President Kabba, as you delivered your last state of the union address, the country or citizen will like to evaluate your regime. Have an exit interview done on you. Perhaps, the people have their hands full with the political mess currently in the country. But will like to act on their behalf.
How did you fare on with your leadership skills? F
Your handling of the country’s finances -D
Your handling of the past war “D
Long speeches C
Providing the basic necessities, like electricity, water and food- -F
Isolation from the public “F
International affiliation D
Diamond smuggling “F
Handling the affairs of the government F
Overall evaluationfiltered= F- well done good and poor leader.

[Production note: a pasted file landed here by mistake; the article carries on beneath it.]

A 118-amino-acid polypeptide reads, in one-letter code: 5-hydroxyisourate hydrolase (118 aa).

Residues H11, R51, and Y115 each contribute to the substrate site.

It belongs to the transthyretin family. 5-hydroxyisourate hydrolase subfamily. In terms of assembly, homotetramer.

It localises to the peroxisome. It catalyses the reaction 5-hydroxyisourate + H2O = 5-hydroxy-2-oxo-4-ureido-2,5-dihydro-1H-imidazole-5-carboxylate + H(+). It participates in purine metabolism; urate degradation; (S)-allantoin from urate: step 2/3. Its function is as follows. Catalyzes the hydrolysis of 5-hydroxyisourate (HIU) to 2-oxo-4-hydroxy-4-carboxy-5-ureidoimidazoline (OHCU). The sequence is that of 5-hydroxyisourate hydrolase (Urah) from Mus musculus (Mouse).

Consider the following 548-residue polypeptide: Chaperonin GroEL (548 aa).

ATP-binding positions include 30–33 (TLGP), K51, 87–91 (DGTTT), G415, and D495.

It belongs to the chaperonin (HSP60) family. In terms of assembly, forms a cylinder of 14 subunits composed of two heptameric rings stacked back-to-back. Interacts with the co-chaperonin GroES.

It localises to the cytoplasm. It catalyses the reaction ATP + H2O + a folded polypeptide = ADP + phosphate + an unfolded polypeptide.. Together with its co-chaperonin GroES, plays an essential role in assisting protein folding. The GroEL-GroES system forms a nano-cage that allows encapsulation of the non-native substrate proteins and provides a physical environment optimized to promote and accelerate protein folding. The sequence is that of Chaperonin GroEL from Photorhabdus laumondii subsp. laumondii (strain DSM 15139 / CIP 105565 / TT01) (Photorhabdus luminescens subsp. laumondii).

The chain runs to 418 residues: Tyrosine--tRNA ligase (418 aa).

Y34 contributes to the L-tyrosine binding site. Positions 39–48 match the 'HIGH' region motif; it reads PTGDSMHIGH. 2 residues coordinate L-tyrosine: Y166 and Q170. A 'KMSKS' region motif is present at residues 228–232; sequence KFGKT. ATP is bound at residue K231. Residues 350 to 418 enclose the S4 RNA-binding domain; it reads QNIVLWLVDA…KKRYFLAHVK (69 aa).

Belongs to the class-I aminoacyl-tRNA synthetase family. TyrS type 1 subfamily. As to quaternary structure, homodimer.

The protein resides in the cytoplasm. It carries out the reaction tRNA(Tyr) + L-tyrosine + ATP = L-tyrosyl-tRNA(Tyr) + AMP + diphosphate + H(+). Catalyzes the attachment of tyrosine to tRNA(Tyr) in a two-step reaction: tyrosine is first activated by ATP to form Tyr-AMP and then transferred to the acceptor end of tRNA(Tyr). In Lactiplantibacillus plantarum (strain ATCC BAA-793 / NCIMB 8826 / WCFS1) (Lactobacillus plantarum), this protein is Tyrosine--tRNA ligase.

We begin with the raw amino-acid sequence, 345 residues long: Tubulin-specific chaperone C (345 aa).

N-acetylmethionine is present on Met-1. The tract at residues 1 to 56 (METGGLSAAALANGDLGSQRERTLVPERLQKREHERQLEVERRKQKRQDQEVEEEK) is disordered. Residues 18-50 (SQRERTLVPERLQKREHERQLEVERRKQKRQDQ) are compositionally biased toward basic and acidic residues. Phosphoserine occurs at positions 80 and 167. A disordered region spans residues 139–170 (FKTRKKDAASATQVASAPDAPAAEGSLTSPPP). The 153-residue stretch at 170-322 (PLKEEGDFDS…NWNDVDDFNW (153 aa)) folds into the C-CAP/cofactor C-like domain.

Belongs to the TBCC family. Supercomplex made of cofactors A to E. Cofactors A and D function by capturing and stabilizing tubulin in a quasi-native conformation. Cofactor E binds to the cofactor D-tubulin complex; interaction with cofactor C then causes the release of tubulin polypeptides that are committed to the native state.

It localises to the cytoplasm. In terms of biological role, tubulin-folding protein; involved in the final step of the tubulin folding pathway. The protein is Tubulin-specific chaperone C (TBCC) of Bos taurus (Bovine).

In conclusion, the just ended nightmare of bloodshed and situation of hunger and displacement in Sierra Leone could be repeated if the citizen does not come down hard on the regime in the country and its leaders. The country has potentials and the required resources it takes a nation to be developed and, for its citizens to be able to at least afford the average lifestyle, preventing some of us staying too long abroad, and to produce a Messianic king to rule with dignity, contentiously, and with loyalty .

Victor Fakondo